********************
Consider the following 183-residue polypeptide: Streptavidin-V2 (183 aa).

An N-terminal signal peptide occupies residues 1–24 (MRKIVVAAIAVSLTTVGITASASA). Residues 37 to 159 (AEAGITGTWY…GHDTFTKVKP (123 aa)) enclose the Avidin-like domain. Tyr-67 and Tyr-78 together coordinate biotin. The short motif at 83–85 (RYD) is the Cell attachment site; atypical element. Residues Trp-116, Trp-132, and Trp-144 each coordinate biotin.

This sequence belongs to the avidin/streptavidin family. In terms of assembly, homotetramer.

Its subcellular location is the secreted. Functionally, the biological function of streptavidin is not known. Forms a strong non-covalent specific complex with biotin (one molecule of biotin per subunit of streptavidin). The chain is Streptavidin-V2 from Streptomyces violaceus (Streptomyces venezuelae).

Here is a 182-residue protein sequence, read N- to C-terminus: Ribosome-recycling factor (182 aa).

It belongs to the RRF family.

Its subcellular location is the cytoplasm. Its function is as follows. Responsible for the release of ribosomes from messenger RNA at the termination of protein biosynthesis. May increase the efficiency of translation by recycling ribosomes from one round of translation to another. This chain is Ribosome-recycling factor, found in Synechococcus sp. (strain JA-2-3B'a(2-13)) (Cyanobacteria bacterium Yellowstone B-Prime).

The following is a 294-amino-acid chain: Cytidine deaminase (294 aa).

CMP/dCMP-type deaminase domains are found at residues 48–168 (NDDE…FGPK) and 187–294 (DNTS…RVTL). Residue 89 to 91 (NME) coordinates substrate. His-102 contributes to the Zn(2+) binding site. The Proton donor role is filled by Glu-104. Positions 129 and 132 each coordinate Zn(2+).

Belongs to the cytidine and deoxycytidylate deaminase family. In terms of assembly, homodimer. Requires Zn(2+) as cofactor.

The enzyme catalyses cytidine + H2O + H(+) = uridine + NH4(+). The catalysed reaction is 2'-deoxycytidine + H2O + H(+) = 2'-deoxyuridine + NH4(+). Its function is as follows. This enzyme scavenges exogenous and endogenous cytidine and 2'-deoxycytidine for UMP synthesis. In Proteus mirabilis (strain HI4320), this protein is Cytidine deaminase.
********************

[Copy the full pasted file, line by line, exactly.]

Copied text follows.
Consider the following 183-residue polypeptide: Streptavidin-V2 (183 aa).

An N-terminal signal peptide occupies residues 1–24 (MRKIVVAAIAVSLTTVGITASASA). Residues 37 to 159 (AEAGITGTWY…GHDTFTKVKP (123 aa)) enclose the Avidin-like domain. Tyr-67 and Tyr-78 together coordinate biotin. The short motif at 83–85 (RYD) is the Cell attachment site; atypical element. Residues Trp-116, Trp-132, and Trp-144 each coordinate biotin.

This sequence belongs to the avidin/streptavidin family. In terms of assembly, homotetramer.

Its subcellular location is the secreted. Functionally, the biological function of streptavidin is not known. Forms a strong non-covalent specific complex with biotin (one molecule of biotin per subunit of streptavidin). The chain is Streptavidin-V2 from Streptomyces violaceus (Streptomyces venezuelae).

Here is a 182-residue protein sequence, read N- to C-terminus: Ribosome-recycling factor (182 aa).

It belongs to the RRF family.

Its subcellular location is the cytoplasm. Its function is as follows. Responsible for the release of ribosomes from messenger RNA at the termination of protein biosynthesis. May increase the efficiency of translation by recycling ribosomes from one round of translation to another. This chain is Ribosome-recycling factor, found in Synechococcus sp. (strain JA-2-3B'a(2-13)) (Cyanobacteria bacterium Yellowstone B-Prime).

The following is a 294-amino-acid chain: Cytidine deaminase (294 aa).

CMP/dCMP-type deaminase domains are found at residues 48–168 (NDDE…FGPK) and 187–294 (DNTS…RVTL). Residue 89 to 91 (NME) coordinates substrate. His-102 contributes to the Zn(2+) binding site. The Proton donor role is filled by Glu-104. Positions 129 and 132 each coordinate Zn(2+).

Belongs to the cytidine and deoxycytidylate deaminase family. In terms of assembly, homodimer. Requires Zn(2+) as cofactor.

The enzyme catalyses cytidine + H2O + H(+) = uridine + NH4(+). The catalysed reaction is 2'-deoxycytidine + H2O + H(+) = 2'-deoxyuridine + NH4(+). Its function is as follows. This enzyme scavenges exogenous and endogenous cytidine and 2'-deoxycytidine for UMP synthesis. In Proteus mirabilis (strain HI4320), this protein is Cytidine deaminase.